Organizing a 10-Minute Shakespeare Festival
Dr. Joem Antonio
A script is no good unless it gets staged. 10-Minute Shakespeare is no exception. As the whole project is mainly a pedagogical tool to help students develop a theatrical imagination, the context of this discussion is within pedagogy. Although some ideas to be raised may be applicable outside a learning context, much of the discussion will fall under the premise that the performers are fairly new to the performing arts.
As with many projects, the key to the plan is to have a clear objective and a clear starting point. The difference between the two are the sub-objectives necessary for the completion of the project.
In the case of the 10-Minute Shakespeare Festival, the pedagogical goal is to make the students conscious of Shakespeare's theatricality and its implementations in reading a drama.
The starting point is a general profile of the students before the start of the preparations: many have little to no experience of either Shakespeare or theatre. Very few, if at all, would have experience in both. Also, since the 10-Minute Shakespeare Festival is only an introduction, not a substitute for the actual plays, the preparation should not take longer than a month.
My personal circumstances, in the University I work under, allow me under 90 minutes twice a week with the students. This parameter is my primary consideration: to optimize six sessions to prepare the students for the festival.
Prior to the six-session prep, I first make sure that the students are ensured of a performance venue. At the very beginning of the semester, I already reserve the venue for both performance dates and the final rehearsal.
I then ensure that all the 10-Minute Shakespeare scripts are readily available to the students. Nowadays I refer them to this website.
Then the six-session prep begins.
On the first session, there are three tasks at hand: to divide the class into two groups, assign them plays, and brief them on the deliverables and timeline of the project.
I divide the class by having them choose two directors. The two directors then begin to draft pick classmates for their respective groups, beginning with the stage manager, then the design team, then the actors.
After the groups are formed, the plays are drawn by lot.
The groups are then shown the timeline and the rubrics in grading the different job designations.
As all this usually take around 40-50 minutes, the remaining time is optimized by having the stage manager lead the actors in a read-through of the script, while I prepare the directors and designers for deliverables for the second session: casting and vision.
The class is given a Time Capsule exercise. They write down their ideas and views on Shakespeare's language, on what makes a good play, and on what role to a script has in a production. I then keep their answers to be returned after their final performance.
The Stage Manager continues to drill the cast with reading rehearsals while the Director and Designers pitch to me their vision. I provide feedback, and then lecture the Directors on blocking and the Designers on Design.
Afterwards, the Designers and Directors are given new assignments: Directors should start blocking rehearsal while the Designers present their studies for the posters by Session Three.
I provide feedback on the posters and then proceed to watch the rehearsals. At this point, I do not expect the students to be fully memorized; nor do I expect the blocking to be complete.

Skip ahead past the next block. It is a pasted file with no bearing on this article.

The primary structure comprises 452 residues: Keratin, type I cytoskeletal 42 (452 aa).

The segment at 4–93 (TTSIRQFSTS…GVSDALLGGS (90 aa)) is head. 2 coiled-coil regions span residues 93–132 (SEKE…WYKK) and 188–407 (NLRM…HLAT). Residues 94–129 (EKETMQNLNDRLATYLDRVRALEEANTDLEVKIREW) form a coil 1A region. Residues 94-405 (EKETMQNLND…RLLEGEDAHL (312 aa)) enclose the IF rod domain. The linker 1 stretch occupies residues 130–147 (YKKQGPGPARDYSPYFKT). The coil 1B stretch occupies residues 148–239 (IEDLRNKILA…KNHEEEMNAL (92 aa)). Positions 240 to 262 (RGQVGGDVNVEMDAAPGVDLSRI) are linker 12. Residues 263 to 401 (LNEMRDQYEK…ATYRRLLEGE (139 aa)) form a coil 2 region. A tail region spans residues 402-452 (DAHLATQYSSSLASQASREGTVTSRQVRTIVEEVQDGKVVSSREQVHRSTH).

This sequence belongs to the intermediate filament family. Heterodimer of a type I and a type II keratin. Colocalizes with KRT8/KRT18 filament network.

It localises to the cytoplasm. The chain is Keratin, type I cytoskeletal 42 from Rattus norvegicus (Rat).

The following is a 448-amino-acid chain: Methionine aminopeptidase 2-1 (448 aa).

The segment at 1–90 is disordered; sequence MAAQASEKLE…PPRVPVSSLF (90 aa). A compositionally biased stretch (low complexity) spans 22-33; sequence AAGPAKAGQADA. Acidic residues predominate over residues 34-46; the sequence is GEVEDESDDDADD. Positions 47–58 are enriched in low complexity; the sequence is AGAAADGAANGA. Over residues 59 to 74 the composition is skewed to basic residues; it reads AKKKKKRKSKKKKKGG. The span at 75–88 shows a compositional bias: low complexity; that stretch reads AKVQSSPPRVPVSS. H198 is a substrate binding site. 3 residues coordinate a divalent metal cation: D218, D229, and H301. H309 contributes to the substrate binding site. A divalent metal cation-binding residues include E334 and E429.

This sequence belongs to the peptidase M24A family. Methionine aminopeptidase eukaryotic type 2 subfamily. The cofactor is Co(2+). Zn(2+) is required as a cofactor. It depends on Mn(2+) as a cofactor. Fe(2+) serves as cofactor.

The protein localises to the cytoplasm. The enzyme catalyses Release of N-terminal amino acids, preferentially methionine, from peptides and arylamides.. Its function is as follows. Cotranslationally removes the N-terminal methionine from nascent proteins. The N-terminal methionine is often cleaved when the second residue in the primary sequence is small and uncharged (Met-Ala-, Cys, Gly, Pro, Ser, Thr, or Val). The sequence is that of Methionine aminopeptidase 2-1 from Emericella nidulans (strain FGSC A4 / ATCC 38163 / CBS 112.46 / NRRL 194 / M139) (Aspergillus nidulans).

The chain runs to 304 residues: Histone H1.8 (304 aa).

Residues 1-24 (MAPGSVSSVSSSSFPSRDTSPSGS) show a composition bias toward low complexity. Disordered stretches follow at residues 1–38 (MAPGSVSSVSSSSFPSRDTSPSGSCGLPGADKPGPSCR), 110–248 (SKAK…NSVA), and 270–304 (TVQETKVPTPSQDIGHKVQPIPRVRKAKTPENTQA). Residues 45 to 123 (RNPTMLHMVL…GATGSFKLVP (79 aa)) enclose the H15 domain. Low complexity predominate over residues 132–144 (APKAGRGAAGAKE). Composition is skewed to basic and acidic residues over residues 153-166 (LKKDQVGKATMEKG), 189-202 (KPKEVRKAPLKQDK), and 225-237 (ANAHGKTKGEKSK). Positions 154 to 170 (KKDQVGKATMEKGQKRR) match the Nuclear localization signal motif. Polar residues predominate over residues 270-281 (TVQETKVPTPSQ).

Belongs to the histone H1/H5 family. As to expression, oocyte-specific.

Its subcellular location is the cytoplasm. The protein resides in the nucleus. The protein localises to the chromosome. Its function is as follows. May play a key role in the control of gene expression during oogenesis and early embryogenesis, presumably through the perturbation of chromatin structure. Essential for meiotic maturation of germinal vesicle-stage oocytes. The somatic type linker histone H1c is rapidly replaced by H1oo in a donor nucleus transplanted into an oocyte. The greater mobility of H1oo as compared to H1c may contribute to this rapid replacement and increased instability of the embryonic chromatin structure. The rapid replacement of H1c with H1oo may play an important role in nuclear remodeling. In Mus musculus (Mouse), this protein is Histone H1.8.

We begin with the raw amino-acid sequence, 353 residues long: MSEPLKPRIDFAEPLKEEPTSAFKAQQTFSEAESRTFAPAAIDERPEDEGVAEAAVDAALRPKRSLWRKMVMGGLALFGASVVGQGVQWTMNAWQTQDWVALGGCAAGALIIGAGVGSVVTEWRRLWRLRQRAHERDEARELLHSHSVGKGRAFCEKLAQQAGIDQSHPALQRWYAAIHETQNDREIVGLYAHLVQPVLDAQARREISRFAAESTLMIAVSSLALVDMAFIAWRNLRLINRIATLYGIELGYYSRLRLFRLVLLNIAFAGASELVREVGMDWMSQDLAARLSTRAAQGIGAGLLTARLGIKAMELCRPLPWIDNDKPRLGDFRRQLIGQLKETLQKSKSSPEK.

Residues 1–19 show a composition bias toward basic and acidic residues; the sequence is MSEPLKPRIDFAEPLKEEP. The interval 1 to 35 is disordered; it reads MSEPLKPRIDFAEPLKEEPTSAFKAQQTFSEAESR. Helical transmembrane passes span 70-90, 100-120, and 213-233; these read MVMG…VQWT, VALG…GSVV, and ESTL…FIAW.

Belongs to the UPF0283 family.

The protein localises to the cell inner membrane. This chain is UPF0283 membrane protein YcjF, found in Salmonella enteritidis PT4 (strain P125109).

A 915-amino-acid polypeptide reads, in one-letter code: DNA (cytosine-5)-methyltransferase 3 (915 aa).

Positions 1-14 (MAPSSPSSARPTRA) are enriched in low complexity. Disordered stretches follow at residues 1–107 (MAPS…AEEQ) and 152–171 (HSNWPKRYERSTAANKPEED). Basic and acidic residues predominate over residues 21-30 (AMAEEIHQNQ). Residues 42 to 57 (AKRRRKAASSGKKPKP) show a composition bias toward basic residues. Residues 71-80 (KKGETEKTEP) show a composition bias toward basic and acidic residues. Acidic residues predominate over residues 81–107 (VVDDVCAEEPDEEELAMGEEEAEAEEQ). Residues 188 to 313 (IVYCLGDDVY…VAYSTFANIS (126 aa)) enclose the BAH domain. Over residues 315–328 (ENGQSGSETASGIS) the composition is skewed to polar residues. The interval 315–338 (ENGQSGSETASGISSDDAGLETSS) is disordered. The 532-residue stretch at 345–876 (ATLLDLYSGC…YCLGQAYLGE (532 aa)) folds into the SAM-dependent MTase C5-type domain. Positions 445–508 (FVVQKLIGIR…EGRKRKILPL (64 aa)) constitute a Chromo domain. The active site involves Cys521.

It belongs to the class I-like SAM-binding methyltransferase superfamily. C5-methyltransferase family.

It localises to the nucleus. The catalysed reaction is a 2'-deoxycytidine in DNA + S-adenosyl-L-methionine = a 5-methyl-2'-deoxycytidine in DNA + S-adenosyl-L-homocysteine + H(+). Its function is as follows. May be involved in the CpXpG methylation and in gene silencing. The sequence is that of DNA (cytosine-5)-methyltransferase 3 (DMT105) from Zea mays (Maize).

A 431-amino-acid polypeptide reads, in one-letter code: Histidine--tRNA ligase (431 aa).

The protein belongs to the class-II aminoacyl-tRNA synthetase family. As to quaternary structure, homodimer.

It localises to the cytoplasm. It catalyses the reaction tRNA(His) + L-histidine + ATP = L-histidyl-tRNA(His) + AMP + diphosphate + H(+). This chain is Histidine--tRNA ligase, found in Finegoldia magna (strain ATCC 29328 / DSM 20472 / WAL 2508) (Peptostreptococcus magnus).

The purpose of the session is to manage the Director's expectations of the cast as well as to guide the Director's quality in giving instructions.
I begin to focus on how both the Cast and the Directors understand the lines and the dramatic action.
I also allow the Designers to plan out and consult the costume and props necessary.
By this time, the blocking is complete and the actors are familiar with the lines and actions of the play as well as the posters circulating online.
The plays should be complete and I finally teach the students about stage fights, as Shakespeare abounds in those. After a brief demo, I watch the groups, clock their runs, and give them pointers to fine tune their plays to fit 10-Minutes.
I brief the class about the timetable during the performance dates. This is also when they are told in what order the plays will be presented. Afterwards I view their plays one more time and give them further points for consideration. As this session happens in the performance venue itself, I tend to make sure that they don't rely on blackouts to change scenes.
The students are instructed to go to the performance venue 3-4 hours before the performance time. Each group chooses an area where they can stow away their bags, costumes, and props. Afterwards, everyone is compelled to prepare the venue. The risers, seats, stage and lights have to be prepared and the venue has to be kept clean first before anyone is allowed to wear their costumes and rehearse.
30 minutes before the doors open, everything has to be ready. The first group already occupy the stage.
I give a brief introduction and the plays begin. Halfway we have a 10-Minute intermission. After all the performances I encourage former 10-Minute Shakespeare participants to give the performers some encouraging words. When the audience leaves, the students clean up the auditorium. All notes for improvement are given during class time.
The Time Capsule exercise sheets are returned to the students. They are instructed to attach their sheets to their Notes of Experience, to be submitted the following session.
The video documentation is submitted via YouTube links and a production diary is submitted in PDF format.
This way, the students not only learn but leave a legacy for future 10-Minute Shakespeare participants.